Steeple hoisted into place atop Grace Church Keep reading 

Steeple hoisted into place atop Grace Church

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NEW BEDFORD — Construction crews succeeded Friday morning in hoisting the new Grace Episcopal Church steeple framework into place at the top of the church’s bell tower.

They had managed to install metal braces connecting the top and bottom halves of the Douglas fir framework, which had proven troublesome on Thursday. A year in storage had evidently put some connecting bolt holes out of line but that was overcome mid-morning.

The project enjoyed perfect weather for the second day. Even the wind cooperated by staying light.

Bill Reed, former senior warden of the parish, said that construction crews have remarked that “this is the windiest job they’ve ever worked,” he said. “That’s what you get when you live on the ocean.”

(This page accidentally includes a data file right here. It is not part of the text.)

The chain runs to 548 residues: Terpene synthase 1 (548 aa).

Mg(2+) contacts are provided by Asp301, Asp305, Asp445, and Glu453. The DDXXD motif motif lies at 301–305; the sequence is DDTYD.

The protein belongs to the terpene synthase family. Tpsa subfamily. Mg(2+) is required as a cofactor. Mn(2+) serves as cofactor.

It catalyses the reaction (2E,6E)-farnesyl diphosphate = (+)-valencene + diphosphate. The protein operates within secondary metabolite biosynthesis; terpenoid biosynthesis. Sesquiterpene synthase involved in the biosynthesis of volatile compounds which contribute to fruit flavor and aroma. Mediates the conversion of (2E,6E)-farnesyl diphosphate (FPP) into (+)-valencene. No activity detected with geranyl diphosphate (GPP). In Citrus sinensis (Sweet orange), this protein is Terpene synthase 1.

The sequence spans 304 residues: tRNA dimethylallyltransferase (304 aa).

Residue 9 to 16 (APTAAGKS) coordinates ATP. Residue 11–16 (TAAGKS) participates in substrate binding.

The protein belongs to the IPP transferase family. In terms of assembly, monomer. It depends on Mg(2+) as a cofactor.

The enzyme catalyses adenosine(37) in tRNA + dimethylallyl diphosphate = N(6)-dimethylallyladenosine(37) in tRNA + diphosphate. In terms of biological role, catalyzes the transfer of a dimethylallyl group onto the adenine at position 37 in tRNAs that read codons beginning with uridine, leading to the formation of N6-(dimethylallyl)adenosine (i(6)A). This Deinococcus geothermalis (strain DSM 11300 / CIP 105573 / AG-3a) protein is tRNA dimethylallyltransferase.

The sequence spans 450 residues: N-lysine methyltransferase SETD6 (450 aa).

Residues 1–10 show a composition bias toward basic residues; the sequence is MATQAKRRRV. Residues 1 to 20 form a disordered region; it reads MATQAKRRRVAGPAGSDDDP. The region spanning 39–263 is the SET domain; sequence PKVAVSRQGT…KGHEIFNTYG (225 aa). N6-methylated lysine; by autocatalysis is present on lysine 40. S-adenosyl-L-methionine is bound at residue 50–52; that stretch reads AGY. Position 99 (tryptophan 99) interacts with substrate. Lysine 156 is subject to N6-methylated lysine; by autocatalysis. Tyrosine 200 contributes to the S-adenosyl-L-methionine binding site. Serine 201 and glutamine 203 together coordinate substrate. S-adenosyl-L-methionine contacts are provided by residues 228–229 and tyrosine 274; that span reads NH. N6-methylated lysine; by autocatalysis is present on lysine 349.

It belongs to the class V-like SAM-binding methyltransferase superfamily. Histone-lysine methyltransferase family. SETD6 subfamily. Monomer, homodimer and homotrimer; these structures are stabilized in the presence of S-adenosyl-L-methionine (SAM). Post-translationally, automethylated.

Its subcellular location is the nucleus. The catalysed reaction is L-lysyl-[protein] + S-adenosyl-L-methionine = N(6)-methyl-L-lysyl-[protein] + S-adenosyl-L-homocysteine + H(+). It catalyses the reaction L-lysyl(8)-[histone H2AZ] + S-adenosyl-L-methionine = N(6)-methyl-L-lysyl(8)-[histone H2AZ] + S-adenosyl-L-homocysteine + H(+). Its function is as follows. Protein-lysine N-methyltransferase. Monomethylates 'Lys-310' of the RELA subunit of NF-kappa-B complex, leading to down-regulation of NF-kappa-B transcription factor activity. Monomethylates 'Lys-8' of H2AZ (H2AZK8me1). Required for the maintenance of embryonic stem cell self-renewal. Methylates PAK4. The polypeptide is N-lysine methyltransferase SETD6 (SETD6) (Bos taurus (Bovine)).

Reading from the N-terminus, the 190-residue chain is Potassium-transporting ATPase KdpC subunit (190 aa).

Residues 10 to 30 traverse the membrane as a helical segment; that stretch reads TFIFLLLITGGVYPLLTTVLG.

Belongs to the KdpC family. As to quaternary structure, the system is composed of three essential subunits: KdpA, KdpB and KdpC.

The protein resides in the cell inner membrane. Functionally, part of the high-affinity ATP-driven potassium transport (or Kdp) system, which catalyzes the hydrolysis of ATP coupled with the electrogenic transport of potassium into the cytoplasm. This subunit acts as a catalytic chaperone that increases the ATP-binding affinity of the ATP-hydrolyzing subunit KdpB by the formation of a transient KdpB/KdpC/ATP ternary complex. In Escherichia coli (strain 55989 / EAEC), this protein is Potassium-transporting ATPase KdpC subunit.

Before the steeple was raised, it was signed by former pastor Rev. G. Kenneth Garrett and his wife Mary Lou.

The next step, now that the framework is securely in place, is to install scaffolding around it so that plywood sheathing can be installed, after which slate tiles will be applied.

The design of the steeple makes it much lighter than the 1880 original, made of stone and masonry, which was so heavy that over the years it damaged the belfry beneath it. That discovery last fall set the project back by about a year.

To help pay for it, the parish conducted a fundraising drive in which the sandstone blocks that made up the belfry were all numbered and put back into their exact locations. People were invited to adopt a block, knowing exactly where it is. The names of the donors will be displayed inside the church in a memorial plaque, said junior warden Charlie Capizano, who manages the building.

The last missing piece is the 500-pound cross that adorned the original steeple.

The preservation construction firm hired to do the steeple project, Connecticut-based Cenaxo, is refurbishing the cross, Capizano said, and giving it a new layer of gold leaf. The cross, which he estimated at five or six feet tall, is mounted on a metal pin that drops into a metal channel at the tip of the steeple.


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